transport | urbanism | adventures | pontification
For my E90 senior engineering design project, I will be working on pollution reduction at the local school bus yard. I enjoyed my first visit to the bus yard, and it was great to learn about some of the particulate filtration systems already in use.
Faculty members from the Engineering Department were called in to provide emergency consultation after part of the facade fell off of the rear of Parrish this morning. They apparently found massive structural defects and believe collapse is imminent. Non-essential personnel who work in Parrish’s Center Wing were evacuated this afternoon.
For my final project in Engineering 57 (Operations Research), I implemented a linear programming formulation that optimizes the scheduling of Writing Associates in the Swarthmore Writing Center. My final report [download .pdf] was due today, and it’s a big relief to have it done. This was a fun project, and I especially enjoyed working with AMPL. Next semester, I’ll be doing more operations research work in Engineering 66 (Environmental Systems).
I recently had the honor of driving the Engineering Department’s 1986 Suburban Scottsdale. I first encountered this vehicle, a veritable institution of the Department first acquired as a chase car for a solar car race, in my freshman year trips to Chester to tutor with the Engineering Department. Until being instructed to drive to a water quality sampling site the other day, I never thought I would have the honor of driving this esteemed vehicle. (Esteemed meaning that the brakes are questionable, there’s no power locks or windows, and the lining on the back ceiling is falling down so as to obstruct the view out the rear-view mirror).
My Small Liberal Arts College Unexpected and Possibly Too Close for Comfort Vehicle and Professor Accessibility Index (SLACUPTCCVPAI) is now currently:
On Wednesday while studying for my first exam in Water Quality and Pollution Control, I decided that I needed to go for a jog up the Crum Creek. I could get some exercise while at the same time exploring a local impaired stream – what better way to prepare for a test on urban runoff?
I’ve wanted to go explore Smedley Park, which is north of Baltimore Pike, for a while. What had stopped me up to this point was having to cross the creek, Paper Mill Road, and Baltimore Pike, all without any clear pedestrian markings. This means getting from the lower right to upper left corner of this picture unscathed:
I found the appropriate paths and made it to the park. The quiet woods and fat groundhog were enjoyable. I’m definitely glad I found the way up to the park and plan on returning there soon. Things should be gorgeous when the leaves change.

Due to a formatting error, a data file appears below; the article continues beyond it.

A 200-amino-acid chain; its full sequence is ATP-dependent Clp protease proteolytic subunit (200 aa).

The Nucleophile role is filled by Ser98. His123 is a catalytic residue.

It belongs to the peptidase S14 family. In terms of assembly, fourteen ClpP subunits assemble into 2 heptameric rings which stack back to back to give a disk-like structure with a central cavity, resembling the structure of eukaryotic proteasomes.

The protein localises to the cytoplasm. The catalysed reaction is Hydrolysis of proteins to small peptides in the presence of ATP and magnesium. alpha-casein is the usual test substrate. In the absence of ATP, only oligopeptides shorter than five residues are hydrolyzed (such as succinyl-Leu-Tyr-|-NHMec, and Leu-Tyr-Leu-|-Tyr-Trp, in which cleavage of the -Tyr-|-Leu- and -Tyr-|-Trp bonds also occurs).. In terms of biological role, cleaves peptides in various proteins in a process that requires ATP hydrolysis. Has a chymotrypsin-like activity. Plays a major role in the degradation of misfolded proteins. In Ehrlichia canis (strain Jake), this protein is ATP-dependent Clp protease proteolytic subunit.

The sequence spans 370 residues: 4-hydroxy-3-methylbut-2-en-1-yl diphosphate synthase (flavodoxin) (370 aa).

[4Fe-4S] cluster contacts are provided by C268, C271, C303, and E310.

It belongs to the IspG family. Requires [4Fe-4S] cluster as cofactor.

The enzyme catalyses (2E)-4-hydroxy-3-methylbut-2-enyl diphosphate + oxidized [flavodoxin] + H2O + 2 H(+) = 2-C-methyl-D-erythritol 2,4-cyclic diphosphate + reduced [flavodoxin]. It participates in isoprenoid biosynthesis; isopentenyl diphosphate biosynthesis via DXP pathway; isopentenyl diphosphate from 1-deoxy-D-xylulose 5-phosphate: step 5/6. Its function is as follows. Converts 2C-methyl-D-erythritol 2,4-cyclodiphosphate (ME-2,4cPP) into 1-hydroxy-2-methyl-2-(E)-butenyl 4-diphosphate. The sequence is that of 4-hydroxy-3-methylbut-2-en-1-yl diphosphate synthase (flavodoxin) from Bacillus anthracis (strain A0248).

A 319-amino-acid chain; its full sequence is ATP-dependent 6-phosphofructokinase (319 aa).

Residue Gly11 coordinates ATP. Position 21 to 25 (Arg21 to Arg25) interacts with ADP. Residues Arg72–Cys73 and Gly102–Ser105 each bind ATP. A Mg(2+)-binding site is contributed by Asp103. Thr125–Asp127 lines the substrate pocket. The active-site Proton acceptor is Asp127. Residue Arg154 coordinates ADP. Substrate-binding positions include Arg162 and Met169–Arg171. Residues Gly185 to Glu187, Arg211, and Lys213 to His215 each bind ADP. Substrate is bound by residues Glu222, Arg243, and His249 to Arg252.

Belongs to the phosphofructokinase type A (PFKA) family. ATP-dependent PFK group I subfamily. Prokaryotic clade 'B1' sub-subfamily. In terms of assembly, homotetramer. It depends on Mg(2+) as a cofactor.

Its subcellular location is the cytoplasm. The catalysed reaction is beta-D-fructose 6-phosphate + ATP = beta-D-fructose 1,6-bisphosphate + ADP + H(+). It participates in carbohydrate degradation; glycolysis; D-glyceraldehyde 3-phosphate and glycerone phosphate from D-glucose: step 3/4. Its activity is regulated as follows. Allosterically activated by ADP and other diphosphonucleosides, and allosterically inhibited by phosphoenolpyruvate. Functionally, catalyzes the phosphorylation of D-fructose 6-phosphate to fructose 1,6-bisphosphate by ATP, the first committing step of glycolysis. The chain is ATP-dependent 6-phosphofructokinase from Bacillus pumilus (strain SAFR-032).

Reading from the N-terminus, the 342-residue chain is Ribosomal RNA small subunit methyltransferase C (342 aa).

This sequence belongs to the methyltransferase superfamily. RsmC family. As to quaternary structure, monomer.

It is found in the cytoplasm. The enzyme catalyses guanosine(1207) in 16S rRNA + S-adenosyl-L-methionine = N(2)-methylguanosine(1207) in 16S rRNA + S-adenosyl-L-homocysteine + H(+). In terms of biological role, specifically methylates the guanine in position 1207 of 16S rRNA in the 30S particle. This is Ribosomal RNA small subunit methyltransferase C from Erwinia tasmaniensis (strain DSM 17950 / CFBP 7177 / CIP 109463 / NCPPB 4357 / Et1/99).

The Environmental Studies Program at Swarthmore sponsored a great talk tonight centered around mountaintop removal coal mining in West Virginia. Ken Hechler (Swarthmore Class of 1935), the former long-serving Secretary of State of West Virginia, and Larry Gibson, an environmental activist, shared their perspectives on the harms of coal inherent in its mining, processing, and combustion. I met both of them before the talk and was impressed by their passion and energy. At 94 years old, Ken was a little hard of hearing, but had a vast amount of experience and perspective to share. Larry shared some deeply personal stories about his childhood in West Virginia; more about his work is available at the Keeper of the Mountains Foundation. While Appalachia is a vastly different setting than Roxbury, MA, where I was working this summer, I definitely consider the issues they discussed tonight to be ones of environmental justice.
My lab group collecting samples in Ridley Township [Photo courtesy of Professor McGarity]
Last week was my first lab session for my Water Quality and Pollution Control class. Our group retrieved and analyzed samples from an autosampling setup on a tributary to the Little Crum Creek. It was good to be back in the Engineering Department Suburban for the first time this year. It’s always an adventure having professors drive around in the Suburban (which is even older than my dad’s truck). I also enjoyed feeling like I was back in a chemistry lab after a few years of heavily mechanical/electrical labs. We analyzed the samples, which had been taken during a recent rain event, for total suspended solids, nitrates, and phosphates. Professor McGarity’s work on local watershed issues is outlined here.